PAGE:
There are two ways that teachers can become certified in 3D printing through MakerBot’s program. The first consists of a series of self-paced, online courses from MakerBot University that will first teach users how to become operators, and then how to create curriculum.
The second method consists of in-person training, and is currently only available at MakerBot’s Brooklyn headquarters, though the company is starting partnerships around the country so it can offer the program locally elsewhere. This blended workshop course combines online classwork from MakerBot University with a five-hour-long, hands-on training session from MakerBot 3D printing experts. Once a user has completed all of the mandatory assignments, they earn their certificate.
There are two levels, starting with Level 1, which is called “MakerBot Operator: Become a MakerBot 3D Printing Expert.” This level teaches users how to set up and manage their MakerBot 3D printer, the history of 3D printing, basic troubleshooting skills, how to create their first prints, and all about Thingiverse and 3D modeling.
Level 2, “MakerBot Curriculum Creator: Become a STEM Education Leader,” teaches users how to gain confidence and establish themselves at leaders in STEM education. They will learn how to teach 3D printing, how to create 3D printing student projects and lesson plans, and how to troubleshoot students’ files, along with how to manage multiple 3D printers and how to use Thingiverse Education.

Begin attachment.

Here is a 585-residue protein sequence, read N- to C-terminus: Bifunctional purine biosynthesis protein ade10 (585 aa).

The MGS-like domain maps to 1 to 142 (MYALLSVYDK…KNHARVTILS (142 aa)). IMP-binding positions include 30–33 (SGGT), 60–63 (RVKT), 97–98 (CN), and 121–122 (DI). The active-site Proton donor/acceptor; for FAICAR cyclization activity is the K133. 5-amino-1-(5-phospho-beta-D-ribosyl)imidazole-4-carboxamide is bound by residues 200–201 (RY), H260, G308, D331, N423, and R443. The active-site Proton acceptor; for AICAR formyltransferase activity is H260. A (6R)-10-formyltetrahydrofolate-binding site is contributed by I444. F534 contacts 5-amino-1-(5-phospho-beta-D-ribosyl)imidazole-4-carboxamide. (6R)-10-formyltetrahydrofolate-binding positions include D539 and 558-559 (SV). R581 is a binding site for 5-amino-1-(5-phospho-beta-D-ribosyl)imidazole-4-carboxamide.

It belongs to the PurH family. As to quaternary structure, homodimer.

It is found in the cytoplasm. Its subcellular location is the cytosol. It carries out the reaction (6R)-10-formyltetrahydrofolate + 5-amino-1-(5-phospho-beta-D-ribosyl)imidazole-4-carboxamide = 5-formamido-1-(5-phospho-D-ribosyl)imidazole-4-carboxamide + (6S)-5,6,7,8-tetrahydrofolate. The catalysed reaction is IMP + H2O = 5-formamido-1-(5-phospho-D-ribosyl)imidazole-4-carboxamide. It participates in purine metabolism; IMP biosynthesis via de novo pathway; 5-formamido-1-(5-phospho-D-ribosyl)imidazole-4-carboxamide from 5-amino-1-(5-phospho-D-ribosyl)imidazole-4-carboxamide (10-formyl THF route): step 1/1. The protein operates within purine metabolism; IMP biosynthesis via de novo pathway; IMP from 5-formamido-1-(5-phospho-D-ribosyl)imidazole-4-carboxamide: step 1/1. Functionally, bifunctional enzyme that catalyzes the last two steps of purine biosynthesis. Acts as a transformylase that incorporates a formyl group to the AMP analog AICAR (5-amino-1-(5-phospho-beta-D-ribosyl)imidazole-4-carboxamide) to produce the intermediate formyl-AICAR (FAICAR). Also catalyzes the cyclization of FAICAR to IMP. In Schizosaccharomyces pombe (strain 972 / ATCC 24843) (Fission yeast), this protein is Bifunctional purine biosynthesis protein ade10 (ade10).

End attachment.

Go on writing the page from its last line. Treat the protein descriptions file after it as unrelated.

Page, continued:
The online course costs $99 for 5-10 hours of instruction, while the blended course of 5-10 online hours and 5 hands-on hours costs $199.
Discuss this and other 3D printing topics at 3DPrintBoard.com or share your thoughts in the comments below.
Subscribe to Our Email Newsletter
Stay up-to-date on all the latest news from the 3D printing industry and receive information and offers from third party vendors.
You May Also Like
Battery 3D Printing Startup Sakuu Secures Japanese Spark Plug Leader for Ceramic Materials
As Bay Area startup Sakuu continues toward commercialization of its solid state battery (SSB) 3D printing technology, the company has secured a partnership with NGK Spark Plugs (TYO: 5334), a...
3D Printing News Unpeeled: Rocket Lab, Sierra Space, Caracol, 6K
We explore Rocket Lab and Sierra Space join alliance to help move troops and material via rockets for terrestrial transport, Sandhelden and Duffy London 3D printing a sand coffee table, Caracol...
Incodema3D Signals US Metal 3D Printing Scale-Up with 6K, Uniformity Deals
Incodema3D, an additive manufacturing (AM) services company specializing in the aerospace sector, announced two new projects recently, involving two different metal alloy powders. First, Incodema3D, which is headquartered in upstate...
UCLA Materials Scientists Awarded Grant for 3D Printed Batteries
The University of California, Los Angeles (UCLA) announced that a team of materials scientists at the university’s Samueli School of Engineering has received a grant to develop a new additive...